In the 21 st. Century Sri Lanka is aiming at becoming a hub in East-West international trade with Colombo and Hambantota ports playing a critical role. Sri Lanka is also aiming to increase trade with the Indian subcontinent though Free Trade Agreements with India and Pakistan. But both seem to be Herculean tasks given the imbalances in the economies created by changes in the economies, technologies and trading regimes.

However, in the Early Historical Period  (which spanned from 6th Century BC to 4th century BC) Indo-Lankan trade was booming and Sri Lanka was a hub in East-West trade. At that time Sri Lanka had what it took be these. The trade and political regimes in Sri Lanka and elsewhere were open. The Commons too were open for free navigation, a condition which appears to the US and its allies to be under threat from rising China.

Indo-Sri Lankan trade and cultural relations in the Early Historic Period  has been well documented by Prof.K.Rajan of Pondicherry University in his book: “Churning the Indian Ocean: Maritime Trade of Early Historic Peninsular India” published in 2019.

Rajan says that if the similarities between South India and Sri Lanka were, and still are, striking, it is partly because they were part of a single land mass in the Pleistocene Epoch. In that Epoch, India and Sri Lanka were connected by a natural land bridge across the Palk Strait. The Pleistocene Epoch is defined as the time period till about 11,700 years ago. Stone artifacts found in Lanka which are identical to Indian artifacts have been dated between 45,000 to 80,000 BP (BP is “Before Present” with the year 1950 being considered the ‘present’).

Microlithic tools found in Teri in Tamil Nadu are similar to those found in Lanka. A microlithic tool is a small stone tool, usually made of flint. They were made between 35,000 and 3,000 years ago. Microliths were used as spear points and arrowheads.   The microlithic tools found in Tamil Nadu and Sri Lanka could be dated between 45,000 and 5500 BP, Rajan says.

The physical separation of Sri Lanka from India took place about 11,700 years ago However, contact between the two did not cease. South India and Lanka continued to be a single cultural entity with frequent interactions on many planes, Rajan asserts. In the Iron Age, iron technology and ploughshare agriculture were shared. And technology moved both ways, he points out.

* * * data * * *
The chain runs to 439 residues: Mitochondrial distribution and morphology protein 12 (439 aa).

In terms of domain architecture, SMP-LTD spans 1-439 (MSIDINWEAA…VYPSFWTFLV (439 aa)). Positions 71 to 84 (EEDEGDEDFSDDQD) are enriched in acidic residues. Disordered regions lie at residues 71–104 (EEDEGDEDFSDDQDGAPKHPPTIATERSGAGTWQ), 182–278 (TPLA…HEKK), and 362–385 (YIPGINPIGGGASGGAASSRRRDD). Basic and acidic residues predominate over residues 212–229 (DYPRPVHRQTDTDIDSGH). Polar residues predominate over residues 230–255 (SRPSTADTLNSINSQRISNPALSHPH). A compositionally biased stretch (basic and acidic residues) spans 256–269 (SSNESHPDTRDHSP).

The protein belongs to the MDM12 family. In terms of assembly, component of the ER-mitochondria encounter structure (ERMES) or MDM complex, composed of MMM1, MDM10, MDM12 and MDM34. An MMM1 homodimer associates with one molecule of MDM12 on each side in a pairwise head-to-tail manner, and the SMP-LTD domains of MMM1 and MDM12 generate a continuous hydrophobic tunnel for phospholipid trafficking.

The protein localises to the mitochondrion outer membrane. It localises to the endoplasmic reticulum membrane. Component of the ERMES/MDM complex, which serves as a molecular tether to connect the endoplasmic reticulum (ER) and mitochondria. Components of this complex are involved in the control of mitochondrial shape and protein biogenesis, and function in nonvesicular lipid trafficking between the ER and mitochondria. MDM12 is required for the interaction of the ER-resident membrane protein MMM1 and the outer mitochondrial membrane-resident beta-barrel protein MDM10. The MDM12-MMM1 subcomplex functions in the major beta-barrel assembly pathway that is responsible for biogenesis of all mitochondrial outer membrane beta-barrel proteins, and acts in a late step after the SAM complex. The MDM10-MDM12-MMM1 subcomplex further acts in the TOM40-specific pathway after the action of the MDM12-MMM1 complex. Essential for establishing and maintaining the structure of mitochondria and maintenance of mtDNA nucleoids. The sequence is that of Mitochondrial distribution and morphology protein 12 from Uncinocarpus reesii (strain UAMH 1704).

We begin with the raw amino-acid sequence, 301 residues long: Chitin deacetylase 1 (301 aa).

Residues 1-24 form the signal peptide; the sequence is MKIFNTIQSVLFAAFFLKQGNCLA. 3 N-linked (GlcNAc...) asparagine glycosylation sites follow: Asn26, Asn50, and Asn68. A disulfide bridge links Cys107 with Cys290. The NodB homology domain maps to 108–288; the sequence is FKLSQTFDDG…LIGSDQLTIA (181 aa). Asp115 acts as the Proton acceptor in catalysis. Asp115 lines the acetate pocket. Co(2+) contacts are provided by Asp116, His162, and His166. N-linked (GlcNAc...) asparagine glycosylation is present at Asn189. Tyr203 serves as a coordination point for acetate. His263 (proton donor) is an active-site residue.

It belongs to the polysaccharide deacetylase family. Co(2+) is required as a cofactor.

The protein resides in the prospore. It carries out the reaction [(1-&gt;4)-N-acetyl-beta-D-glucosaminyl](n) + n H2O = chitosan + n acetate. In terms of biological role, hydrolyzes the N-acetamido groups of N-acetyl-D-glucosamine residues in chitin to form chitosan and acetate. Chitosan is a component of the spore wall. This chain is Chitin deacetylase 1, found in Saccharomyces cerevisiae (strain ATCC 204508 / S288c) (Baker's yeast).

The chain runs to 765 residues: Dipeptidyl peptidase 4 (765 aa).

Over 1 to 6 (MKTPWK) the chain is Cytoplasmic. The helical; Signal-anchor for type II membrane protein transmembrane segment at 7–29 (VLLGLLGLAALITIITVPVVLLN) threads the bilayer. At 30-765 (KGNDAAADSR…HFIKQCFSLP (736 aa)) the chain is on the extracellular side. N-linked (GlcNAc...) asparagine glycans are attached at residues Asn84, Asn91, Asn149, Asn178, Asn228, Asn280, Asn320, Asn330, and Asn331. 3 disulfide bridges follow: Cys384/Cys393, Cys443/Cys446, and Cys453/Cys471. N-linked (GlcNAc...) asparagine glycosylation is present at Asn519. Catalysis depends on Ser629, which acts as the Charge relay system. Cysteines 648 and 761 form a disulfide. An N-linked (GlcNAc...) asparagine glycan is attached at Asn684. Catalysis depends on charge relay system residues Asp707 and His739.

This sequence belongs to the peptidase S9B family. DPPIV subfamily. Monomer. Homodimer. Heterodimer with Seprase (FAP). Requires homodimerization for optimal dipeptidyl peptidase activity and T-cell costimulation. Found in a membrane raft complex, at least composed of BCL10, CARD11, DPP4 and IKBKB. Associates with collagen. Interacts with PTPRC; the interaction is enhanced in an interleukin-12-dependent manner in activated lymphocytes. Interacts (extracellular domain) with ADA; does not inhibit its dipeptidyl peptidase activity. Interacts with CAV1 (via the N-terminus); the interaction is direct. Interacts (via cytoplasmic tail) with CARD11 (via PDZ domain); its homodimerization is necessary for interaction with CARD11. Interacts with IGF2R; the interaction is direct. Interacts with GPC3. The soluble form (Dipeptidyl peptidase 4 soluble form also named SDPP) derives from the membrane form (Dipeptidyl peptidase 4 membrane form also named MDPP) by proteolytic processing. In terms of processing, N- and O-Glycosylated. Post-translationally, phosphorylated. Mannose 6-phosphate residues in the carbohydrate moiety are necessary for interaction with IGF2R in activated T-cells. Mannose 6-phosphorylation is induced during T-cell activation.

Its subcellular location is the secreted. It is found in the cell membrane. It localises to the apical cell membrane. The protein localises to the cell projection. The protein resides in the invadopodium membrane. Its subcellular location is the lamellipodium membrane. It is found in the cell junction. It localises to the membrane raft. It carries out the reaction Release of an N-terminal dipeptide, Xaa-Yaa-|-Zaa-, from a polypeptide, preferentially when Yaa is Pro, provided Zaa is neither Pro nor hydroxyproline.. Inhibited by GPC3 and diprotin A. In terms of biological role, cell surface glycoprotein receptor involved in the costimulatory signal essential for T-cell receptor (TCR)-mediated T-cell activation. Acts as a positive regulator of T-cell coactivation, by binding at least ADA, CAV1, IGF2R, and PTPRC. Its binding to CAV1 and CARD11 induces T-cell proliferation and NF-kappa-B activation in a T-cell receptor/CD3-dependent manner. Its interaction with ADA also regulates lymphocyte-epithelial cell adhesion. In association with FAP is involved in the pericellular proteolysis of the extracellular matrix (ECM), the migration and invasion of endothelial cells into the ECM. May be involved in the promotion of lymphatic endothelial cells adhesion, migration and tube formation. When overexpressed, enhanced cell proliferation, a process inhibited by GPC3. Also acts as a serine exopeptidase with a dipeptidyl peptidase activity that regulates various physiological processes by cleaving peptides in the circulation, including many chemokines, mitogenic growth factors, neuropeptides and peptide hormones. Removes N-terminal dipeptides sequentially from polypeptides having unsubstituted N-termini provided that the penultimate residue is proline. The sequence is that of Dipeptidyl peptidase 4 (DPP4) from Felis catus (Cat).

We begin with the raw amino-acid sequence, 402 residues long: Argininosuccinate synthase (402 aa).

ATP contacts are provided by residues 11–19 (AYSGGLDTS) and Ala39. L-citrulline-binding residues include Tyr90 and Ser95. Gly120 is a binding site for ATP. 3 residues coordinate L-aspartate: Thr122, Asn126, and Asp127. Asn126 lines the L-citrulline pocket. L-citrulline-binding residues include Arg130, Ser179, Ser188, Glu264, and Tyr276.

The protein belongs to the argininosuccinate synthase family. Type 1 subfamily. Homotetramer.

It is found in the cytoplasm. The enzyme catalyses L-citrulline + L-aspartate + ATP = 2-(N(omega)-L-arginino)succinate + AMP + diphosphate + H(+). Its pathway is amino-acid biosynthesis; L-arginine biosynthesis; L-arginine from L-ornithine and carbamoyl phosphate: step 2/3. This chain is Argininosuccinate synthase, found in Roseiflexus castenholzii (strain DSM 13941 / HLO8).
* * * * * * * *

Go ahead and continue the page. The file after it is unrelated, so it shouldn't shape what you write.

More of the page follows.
Megalithic culture, which lasted from the Neolithic Stone Age to the Early Historic Period (which spanned from 6th century BC to 4th century BC) is an important landmark in the evolution of society and culture. It is marked by the use of stones. The structural similarity between the megalithic monuments in South India and Sri Lanka, the nature of the rituals performed during monument building, are indicators of culture diffusion, Rajan says.

At the socio-cultural-religious level also, the ties were close. They seem to be indelible too. The marriage of the progenitor of the Sinhala race, Prince Vijaya from Bengal with a Pandyan Princess from Tamil Nadu in 5 th.Century BC, and the arrival of Mahinda Thera with Buddhism from Bihar in North India in 3 rd.Century BC, testify to close links and the lasting impact of these links. The use of the Brahmi script to write Tamil and Prakrit (the common man’s language) in Sri Lanka and Tamil Nadu is another indicator of the Indo-Lankan link.

As in peninsular India, in Sri Lanka too, human settlements are at the ports and the mouth of rivers and on river banks. These indicate the importance of communication and trade in the lives of the people. Examples of port cities cum trading hubs are: Mantai (Mahathitha or Mathotam) is Sri Lanka; Korkai and Arikamedu in Tamil Nadu. Major settlements in Sri Lanka linked to rivers are: Salavathotta (Chilaw) on the Deduru Oya; Wattala on Kelani Ganga; Kalathitta (Kalutara on the Kalu Ganga; Bhematitta  (Bentota) on Gin Ganga; Mahawalukagama (Weligama) at Polwatta Ganga; Milwalathitta (Matara)  on Nilwala Ganga.These were ports had maritime links with the outside world.